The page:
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GMAT Grammar: Countable vs Non-Countable Nouns

I was at Target today and noticed, as if for the first time, the sign at checkout indicating the line for people who only had a small number of items. I took a picture, which you see at the right. I’m sure you’ve seen similar signs at your local grocery store. Do you notice anything wrong with the wording on the sign? Anything grammatically incorrect?

This sign illustrates a grammar concept tested on GMAT sentence correction questions known as countable vs. non-countable nouns. In the case of this sign, the number of items in your grocery basket is countable; therefore, the sign should read “10 items or fewer” instead of using the word less, which is for non-countable nouns (see below).

Countable and Non-Countable Nouns

Nouns fall into two main categories: countable nouns and non-countable nouns. As the name implies, countable nouns are of a nature that they can be counted. For example, the word table is a countable noun because it can be seen and physically counted. Even if there are a million tables, I can still count them.

Non-countable nouns, on the other hand, are more esoteric in nature and can’t be counted. A noun like music is non-countable because, well, how would you count music? You might be able to count the number of music albums, or the number of musical notes, or the number of musicians, but not music itself.

Here’s a sampling of countable vs. non-countable nouns to give you a better idea:

Countable Nouns
Non-Countable Nouns
Pencil Music
Story News
Dollar Money
Bottle Rice
Table Power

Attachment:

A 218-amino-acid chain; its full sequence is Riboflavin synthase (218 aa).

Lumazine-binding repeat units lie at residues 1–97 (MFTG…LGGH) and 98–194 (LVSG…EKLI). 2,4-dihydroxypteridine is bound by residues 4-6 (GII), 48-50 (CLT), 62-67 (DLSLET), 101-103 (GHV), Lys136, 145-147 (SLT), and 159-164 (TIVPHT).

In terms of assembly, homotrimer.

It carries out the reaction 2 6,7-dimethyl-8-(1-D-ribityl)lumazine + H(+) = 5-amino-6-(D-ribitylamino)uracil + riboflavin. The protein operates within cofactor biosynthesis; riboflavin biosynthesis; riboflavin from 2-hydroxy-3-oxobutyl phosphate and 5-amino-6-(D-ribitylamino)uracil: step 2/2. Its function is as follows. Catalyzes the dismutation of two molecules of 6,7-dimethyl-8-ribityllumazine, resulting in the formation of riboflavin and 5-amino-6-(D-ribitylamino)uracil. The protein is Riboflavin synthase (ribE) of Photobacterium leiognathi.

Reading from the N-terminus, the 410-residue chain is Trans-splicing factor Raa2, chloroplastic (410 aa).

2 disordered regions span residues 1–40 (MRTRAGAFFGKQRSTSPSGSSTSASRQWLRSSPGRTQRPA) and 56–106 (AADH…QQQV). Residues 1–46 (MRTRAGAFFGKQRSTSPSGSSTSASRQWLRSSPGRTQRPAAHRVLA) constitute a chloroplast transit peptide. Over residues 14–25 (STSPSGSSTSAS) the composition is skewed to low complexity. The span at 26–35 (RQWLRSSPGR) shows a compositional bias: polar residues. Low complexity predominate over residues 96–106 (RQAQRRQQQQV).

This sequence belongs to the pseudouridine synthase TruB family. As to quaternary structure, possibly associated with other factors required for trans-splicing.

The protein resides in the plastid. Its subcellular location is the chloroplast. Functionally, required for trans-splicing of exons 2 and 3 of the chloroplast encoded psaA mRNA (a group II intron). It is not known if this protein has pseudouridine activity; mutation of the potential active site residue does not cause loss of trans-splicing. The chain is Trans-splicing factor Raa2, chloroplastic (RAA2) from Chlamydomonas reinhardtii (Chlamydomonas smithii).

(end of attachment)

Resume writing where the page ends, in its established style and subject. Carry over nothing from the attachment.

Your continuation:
Quantity Words

On the GMAT, it’s important that you recognize and use the appropriate “quantity word” to identify countable vs. non-countable nouns. As in the sign referenced above, it’s important to recognize that the noun being referenced by the word “less” on the sign is actually a countable noun (“item”), and therefore the quantity word “fewer” must be used. Here’s a list of the most-commonly tested GMAT quantity words that you should know and use appropriately for countable vs. non-countable items:

For Countable Items, use:
For Non-Countable Items, use:
fewer less
number amount
many much

For example, consider this sentence:

e.g. I continue to be shocked at the amount of yellow cards earned each game by my favorite soccer team.

Do you see anything wrong with that sentence?

Hopefully after consulting the table above, you recognized that the quantity word number needs to be used in place of amount to refer to the countable noun “yellow cards.” If this were a GMAT sentence correction question, a correct answer choice would read:

Correct: I continue to be shocked at the number of yellow cards earned each game by my favorite soccer team.

With that, I hope this concept helps you to have much success on the GMAT verbal section!